[EM] A simpler approval based way of replacing the CA jungle primary

Rob Lanphier robla at robla.net
Mon Aug 13 21:36:28 PDT 2018

On Sat, Aug 11, 2018 at 1:50 PM Kristofer Munsterhjelm
<km_elmet at t-online.de> wrote:
> I also happened across the following draft paper by James Green-Armytage
> on the question of how to select candidates for a top-two runoff:
> http://jamesgreenarmytage.com/runoff.pdf

Thanks for reviving this thread, Kristofer!  Also, thanks for pointing
out the Green-Armytage/Tideman paper.  I'll queue that up on my
reading list, and I'll be in a better position to respond to your full
mail.  Just in my initial skim, it looks like they make some of the
points that match my intuition on the subject.  In particular (to
quote the paper):

> Thus, one function of a [primary election selecting two candidates]
> is to concentrate the attention of citizens on the relative merits of
> the two finalists. When citizens know who these finalists are, they have
> greater motivation to acquire information about them, ensuring that the
> eventual winner will undergo close scrutiny during the campaign.

This is the reason why I dislike arguments that discount the value of
primary elections.  If structured correctly, a primary election
followed by a general election allows us to balance two competing
a.  we want elections with liberal ballot access as the most
democratic way to ensure a diverse selection of candidates.
b.  we don't want to overwhelm the electorate (and the press, and our
public debates) with too many candidates

A well-structured primary/general pairing can allow us to have both.
Primary voters can vet a wide field of candidates, and give us a sane
general election cycle.  With a more sophisticated voting system than
FPTP, it seems possible to have a field with more than 2 candidates
(e.g. 3, 4 or maybe even 5 candidates).  More than 5 candidates
becomes kind of a clown show, as evidenced by the 2008-2016 Republican
on-stage U.S. presidential debates, and the 2004-2008 Democratic
counterparts.  When the field narrows to 2-3 viable candidates, the
policy discussions can get interesting

I'd be skeptical of a system that declares no need for a second round,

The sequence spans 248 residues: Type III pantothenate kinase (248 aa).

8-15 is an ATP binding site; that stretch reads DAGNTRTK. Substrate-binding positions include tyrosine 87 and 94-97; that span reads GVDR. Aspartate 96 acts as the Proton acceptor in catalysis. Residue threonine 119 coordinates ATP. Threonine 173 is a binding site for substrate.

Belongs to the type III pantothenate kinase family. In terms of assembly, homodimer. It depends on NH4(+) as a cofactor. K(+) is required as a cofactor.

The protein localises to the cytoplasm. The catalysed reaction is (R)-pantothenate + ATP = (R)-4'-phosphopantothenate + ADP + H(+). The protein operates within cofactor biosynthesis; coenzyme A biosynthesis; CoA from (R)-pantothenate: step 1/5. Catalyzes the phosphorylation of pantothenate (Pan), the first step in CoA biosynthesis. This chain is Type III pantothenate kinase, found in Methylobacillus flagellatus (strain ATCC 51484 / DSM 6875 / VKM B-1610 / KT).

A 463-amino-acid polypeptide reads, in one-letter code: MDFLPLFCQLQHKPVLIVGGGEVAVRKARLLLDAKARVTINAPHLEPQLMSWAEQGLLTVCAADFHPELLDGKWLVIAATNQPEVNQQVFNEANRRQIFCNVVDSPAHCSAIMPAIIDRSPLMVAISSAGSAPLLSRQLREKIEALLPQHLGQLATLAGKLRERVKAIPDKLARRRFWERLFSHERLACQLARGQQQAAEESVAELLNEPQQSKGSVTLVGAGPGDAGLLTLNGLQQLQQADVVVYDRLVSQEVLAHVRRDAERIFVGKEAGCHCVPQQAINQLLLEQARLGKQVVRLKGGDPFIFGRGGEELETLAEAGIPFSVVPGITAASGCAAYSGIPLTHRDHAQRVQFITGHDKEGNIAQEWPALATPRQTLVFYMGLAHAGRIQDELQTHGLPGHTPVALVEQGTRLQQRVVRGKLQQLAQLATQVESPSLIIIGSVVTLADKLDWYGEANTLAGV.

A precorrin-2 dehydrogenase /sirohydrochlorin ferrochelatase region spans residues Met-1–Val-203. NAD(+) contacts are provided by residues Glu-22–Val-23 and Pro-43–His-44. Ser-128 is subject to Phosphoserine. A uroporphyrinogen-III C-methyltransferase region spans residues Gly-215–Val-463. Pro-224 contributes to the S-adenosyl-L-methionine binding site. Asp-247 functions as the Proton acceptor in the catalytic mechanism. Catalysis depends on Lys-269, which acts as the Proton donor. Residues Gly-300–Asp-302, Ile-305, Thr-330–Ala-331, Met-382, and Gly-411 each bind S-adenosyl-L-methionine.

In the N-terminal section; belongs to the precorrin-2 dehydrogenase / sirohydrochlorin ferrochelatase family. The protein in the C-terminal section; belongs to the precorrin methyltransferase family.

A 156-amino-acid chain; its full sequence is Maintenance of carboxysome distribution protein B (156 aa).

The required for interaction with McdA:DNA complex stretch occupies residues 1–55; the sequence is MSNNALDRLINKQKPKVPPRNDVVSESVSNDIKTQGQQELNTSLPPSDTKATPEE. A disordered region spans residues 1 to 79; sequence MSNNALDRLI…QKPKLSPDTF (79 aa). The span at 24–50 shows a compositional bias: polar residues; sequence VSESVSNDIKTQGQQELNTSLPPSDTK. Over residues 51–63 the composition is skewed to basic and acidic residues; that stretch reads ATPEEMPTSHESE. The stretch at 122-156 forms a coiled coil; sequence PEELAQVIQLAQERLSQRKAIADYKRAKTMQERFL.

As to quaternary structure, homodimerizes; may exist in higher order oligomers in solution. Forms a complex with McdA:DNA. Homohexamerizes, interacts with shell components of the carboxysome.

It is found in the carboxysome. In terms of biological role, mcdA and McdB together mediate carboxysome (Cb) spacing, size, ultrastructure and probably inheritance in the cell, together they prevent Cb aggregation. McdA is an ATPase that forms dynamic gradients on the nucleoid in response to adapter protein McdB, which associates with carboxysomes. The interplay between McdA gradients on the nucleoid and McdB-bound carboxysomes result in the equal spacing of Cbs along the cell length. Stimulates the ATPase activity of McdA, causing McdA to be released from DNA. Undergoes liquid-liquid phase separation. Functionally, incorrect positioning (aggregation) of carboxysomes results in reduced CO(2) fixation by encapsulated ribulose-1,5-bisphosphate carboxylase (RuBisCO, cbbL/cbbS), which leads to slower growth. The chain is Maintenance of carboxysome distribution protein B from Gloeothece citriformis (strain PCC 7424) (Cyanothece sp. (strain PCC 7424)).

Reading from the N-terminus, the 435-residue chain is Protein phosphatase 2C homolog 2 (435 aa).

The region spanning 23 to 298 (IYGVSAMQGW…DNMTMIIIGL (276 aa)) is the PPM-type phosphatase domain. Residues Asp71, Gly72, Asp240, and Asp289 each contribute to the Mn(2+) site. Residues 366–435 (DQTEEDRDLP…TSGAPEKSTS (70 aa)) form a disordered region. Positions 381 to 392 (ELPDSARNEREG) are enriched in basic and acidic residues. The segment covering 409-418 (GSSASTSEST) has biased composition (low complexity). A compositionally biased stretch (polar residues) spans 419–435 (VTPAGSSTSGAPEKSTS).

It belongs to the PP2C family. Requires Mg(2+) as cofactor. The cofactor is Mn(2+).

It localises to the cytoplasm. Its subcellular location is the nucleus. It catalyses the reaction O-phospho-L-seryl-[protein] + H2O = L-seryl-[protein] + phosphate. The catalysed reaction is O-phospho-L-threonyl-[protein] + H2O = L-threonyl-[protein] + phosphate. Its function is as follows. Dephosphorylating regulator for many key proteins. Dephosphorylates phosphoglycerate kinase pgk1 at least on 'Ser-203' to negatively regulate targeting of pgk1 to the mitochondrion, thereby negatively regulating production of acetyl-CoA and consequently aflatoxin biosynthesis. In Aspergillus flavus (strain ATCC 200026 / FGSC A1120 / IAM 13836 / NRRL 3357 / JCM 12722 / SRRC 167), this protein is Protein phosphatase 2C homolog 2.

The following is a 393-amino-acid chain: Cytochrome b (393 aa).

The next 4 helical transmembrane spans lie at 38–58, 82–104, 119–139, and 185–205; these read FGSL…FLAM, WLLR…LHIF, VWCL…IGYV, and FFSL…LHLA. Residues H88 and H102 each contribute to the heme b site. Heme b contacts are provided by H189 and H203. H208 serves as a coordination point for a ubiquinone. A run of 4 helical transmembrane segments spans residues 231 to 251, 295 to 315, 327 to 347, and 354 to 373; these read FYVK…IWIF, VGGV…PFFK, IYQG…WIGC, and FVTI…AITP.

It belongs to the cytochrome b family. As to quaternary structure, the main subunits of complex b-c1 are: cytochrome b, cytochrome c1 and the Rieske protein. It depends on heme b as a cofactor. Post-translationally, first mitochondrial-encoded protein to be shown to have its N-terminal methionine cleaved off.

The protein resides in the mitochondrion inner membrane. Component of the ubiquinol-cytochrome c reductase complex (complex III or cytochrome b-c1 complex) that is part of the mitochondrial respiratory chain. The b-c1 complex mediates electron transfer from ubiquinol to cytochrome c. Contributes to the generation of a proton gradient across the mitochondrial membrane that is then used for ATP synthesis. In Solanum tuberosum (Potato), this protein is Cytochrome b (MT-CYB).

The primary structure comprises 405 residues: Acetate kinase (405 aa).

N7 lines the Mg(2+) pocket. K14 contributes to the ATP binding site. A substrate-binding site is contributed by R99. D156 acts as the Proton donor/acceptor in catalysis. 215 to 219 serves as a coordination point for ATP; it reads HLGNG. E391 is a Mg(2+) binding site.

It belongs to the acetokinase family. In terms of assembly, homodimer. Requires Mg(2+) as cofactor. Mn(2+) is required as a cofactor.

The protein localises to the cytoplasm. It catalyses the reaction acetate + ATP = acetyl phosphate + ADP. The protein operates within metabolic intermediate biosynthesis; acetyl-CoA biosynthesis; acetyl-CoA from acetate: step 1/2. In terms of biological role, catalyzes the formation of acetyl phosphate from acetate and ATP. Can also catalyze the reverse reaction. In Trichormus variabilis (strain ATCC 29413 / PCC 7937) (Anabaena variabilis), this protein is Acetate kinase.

and moreover, I suspect it won't be a viable incremental improvement
to California's existing system.  One path I could see forward is:

phase 0 (current): plurality-based top-two primary, plurality general
election with exactly 2 candidates
phase 1: approval-based primary, plurality general election which
almost always has 2 candidates
phase 1.1: approval-based primary, plurality general election which
frequently has 3-5 candidates
phase 2: approval-based primary, approval-based general election

The only difference between "phase 1" and "phase 1.1" is the
acclimation of the electorate and the politicians to the system,
rather than rule changes.  I imagine that, at first, voters would
bullet vote more frequently than strategically sensible, and
candidates would focus on traditional Democratic or Republican base
voters.  Over time, it seems as though candidates would figure out how
to exceed the 50% threshold as crossover candidates, and it would
become more commonplace (only dampened by fear of spoiler candidates
in the general election).  Phase 2 would require another change of
law, which my July 23 proposal tries to anticipate but not mandate.

Having experienced California elections up-close for a little while
(e.g. our 2018 U.S. Senate primary, which had 32 candidates), and
witnessing from a short distance the craziness of the 2003 California
gubernatorial recall election (which had 135 candidates), I've come to
appreciate the value of winnowing down the number of options.  I can't
imagine using a ranking system for that many candidates.  It will be
interesting to tear into the Green-Armytage/Tideman paper, but it may
require more brain cells than I have to spare tonight.  Soon, I hope


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